The new commandment that the Lord mentions in verse 8 was to organize the united firm (or united order), a consecrated effort to provide for the Saints in Missouri and Kirtland, especially the poor. One of the things that separates the law of consecration from the regular charitable acts that are expected of the Lord’s disciples is the law’s associated covenant. The Lord introduced consecration early in the Restoration and it has remained as one of the vital covenants that Church members enter into as part of their discipleship. The united firm was an iteration of the law of consecration that was expressed through a business partnership between the leaders named in this section. In verse 11 the Lord counsels the members of the united firm to be bound “by a bond and covenant that cannot be broken by transgression, except judgment shall immediately follow.”
In verse 10 the Lord exhorts the members of the united firm to keep their covenants by promising that He is bound when they keep their covenants. How can an omnipotent and infinite being be bound by anything? James E. Talmage explains:
[My religion] has taught me that God holds Himself accountable to law even as He expects us to do. He has set us the example in obedience to law. I know that to say this would have been heresy a few decades ago. But we have his divine word for it: [D&C 82:10]. He operates by law and not by arbitrariness or caprice. He is no tyrant to be propitiated and placated by honeyed words. He cannot be moved by wordy oratory. He is not a judge sitting to be influenced by the specious pleas of crafty advocates; and yet there is an eloquence that moves Him; there is a plea that influences Him. The eloquence of prayer from a broken heart and contrite spirit prevails with him.3
3. James E. Talmage, in Conference Report, April 1930, 96.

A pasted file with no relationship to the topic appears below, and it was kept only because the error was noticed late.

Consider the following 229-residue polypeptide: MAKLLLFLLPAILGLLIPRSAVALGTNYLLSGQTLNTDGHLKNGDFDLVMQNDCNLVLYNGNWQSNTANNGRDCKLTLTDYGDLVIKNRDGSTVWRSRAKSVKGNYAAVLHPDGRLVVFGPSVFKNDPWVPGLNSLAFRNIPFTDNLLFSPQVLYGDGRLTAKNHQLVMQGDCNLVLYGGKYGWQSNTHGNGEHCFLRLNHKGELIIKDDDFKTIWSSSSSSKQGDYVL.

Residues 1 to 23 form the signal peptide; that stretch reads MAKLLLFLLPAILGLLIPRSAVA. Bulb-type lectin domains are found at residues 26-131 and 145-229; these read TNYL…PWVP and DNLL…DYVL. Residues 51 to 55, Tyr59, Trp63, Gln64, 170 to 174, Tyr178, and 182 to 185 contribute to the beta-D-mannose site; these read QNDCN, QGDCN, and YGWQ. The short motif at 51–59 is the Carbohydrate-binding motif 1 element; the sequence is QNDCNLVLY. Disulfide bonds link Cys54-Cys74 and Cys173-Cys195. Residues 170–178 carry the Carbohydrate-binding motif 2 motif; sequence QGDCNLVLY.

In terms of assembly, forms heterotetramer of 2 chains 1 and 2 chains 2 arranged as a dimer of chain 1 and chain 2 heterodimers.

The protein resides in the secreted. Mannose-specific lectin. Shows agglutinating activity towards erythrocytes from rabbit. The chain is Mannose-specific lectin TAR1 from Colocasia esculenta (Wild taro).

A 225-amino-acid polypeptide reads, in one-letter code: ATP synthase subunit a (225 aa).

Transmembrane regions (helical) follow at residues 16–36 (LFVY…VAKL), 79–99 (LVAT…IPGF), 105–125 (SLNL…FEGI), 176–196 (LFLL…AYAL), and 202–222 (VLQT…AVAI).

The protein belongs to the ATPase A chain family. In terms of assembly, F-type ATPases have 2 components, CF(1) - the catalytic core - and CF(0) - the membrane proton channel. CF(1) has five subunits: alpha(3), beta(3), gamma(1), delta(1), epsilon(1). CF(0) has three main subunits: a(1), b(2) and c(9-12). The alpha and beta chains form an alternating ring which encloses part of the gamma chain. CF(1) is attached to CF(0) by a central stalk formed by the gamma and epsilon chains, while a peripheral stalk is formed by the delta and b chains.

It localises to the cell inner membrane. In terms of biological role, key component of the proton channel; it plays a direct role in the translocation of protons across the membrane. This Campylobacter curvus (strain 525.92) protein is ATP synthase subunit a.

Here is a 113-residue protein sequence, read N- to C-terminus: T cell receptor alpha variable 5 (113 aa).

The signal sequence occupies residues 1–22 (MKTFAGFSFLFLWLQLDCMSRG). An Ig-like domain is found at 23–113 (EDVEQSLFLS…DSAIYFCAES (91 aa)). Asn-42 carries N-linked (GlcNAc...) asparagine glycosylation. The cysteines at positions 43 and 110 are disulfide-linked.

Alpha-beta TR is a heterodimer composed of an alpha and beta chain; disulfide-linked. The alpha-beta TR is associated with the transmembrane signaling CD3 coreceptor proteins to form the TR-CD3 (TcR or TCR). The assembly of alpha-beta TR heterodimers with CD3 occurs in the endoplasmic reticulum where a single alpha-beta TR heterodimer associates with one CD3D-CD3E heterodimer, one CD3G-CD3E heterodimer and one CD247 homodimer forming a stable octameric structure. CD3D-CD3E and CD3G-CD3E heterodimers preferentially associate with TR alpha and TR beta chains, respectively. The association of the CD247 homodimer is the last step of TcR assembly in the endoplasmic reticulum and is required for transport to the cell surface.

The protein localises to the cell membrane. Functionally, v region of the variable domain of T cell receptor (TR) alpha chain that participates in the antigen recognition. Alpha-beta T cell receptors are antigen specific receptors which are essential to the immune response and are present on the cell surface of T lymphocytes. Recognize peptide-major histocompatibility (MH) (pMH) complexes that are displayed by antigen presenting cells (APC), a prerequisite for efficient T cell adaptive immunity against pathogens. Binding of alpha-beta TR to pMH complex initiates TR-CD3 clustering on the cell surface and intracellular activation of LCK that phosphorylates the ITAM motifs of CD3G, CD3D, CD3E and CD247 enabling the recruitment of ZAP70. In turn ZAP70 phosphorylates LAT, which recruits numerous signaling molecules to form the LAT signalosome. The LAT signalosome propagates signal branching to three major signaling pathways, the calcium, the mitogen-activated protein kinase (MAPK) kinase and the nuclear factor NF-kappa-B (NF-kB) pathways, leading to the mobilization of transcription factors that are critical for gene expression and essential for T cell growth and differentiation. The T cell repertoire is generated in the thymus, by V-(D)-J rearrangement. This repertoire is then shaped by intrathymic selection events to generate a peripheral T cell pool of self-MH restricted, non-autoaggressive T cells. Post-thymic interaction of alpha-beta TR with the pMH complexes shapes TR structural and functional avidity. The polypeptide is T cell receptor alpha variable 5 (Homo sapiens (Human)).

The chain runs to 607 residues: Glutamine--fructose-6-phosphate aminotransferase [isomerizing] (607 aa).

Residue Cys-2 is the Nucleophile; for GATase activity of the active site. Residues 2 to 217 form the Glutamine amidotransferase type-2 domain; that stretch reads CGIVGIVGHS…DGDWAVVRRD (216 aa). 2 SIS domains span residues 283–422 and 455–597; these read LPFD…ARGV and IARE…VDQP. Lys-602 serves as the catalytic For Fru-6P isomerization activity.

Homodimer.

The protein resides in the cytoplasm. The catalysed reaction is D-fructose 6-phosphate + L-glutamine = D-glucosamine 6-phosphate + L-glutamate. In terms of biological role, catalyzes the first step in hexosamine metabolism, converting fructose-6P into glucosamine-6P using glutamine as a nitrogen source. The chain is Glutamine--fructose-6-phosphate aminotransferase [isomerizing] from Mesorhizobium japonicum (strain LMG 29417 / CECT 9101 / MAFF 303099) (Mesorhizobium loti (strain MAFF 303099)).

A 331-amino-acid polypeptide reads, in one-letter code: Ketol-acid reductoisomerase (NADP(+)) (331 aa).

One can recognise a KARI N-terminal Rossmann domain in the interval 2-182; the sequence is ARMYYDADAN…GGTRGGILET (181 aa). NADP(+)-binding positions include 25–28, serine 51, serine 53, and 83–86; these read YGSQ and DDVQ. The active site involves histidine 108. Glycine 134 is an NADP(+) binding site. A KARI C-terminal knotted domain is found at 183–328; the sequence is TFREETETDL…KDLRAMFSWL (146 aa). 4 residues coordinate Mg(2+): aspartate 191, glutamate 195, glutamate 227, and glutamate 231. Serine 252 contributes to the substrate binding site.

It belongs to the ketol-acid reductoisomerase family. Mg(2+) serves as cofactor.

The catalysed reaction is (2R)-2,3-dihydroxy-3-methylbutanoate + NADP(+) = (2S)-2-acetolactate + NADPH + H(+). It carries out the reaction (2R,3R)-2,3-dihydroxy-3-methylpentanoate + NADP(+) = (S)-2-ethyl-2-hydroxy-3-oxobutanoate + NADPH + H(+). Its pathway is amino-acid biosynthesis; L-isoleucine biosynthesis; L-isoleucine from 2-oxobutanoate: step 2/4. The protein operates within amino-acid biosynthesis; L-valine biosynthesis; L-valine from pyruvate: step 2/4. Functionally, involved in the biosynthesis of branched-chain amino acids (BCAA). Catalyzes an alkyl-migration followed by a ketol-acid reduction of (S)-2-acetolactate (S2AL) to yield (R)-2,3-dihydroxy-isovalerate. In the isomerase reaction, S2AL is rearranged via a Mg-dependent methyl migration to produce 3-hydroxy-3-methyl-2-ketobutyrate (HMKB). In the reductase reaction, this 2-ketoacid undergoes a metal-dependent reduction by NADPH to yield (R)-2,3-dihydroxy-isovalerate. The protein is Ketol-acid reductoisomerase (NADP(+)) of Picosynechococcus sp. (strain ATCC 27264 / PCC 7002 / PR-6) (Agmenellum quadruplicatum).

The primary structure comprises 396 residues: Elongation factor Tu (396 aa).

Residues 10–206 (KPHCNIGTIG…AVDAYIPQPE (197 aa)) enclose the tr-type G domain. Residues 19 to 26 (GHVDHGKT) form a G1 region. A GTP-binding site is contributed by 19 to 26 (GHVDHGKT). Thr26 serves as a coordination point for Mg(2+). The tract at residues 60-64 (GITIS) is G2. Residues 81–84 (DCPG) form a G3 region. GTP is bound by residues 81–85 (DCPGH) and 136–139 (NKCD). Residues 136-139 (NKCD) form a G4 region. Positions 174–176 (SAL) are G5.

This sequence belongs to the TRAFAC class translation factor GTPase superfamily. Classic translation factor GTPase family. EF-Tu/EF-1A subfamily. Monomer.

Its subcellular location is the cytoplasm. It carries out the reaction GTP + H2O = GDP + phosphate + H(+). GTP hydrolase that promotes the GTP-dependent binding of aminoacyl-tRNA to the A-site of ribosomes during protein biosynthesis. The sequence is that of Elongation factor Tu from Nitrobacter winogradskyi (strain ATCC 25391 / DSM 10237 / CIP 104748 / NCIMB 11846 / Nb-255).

Verses 13 and 14 contain the first mention in the Doctrine and Covenants of a stake of Zion. The concept is taken from Isaiah, who likened Zion and the latter-day house of Israel to a great tent held securely by cords fastened to firm stakes. Isaiah admonished Israel to “enlarge the place of thy tent, and let them stretch forth the curtains of thine habitations: spare not, lengthen thy cords, and strengthen thy stakes” (Isaiah 54:2). In verse 13 the Lord refers to Kirtland as a stake, meaning it is to become a stronghold of Zion.
In Joseph Smith’s time some assumed that every member of the Church would eventually relocate to Zion in Missouri. Today some members still make the same assumption. But while the building of the New Jerusalem remains a central goal of the Restoration (see D&C 101:17–19), the physical city has yet to be established. According to Isaiah’s vision, the borders of Zion, like an expanding tent, are meant to be enlarged in an ever-expanding way until Zion covers the earth. Such a massive tent must be stabilized by many strong stakes. The Lord is here designating Kirtland as the first such stake of what would become a vast network of thousands of strong Church communities throughout the world.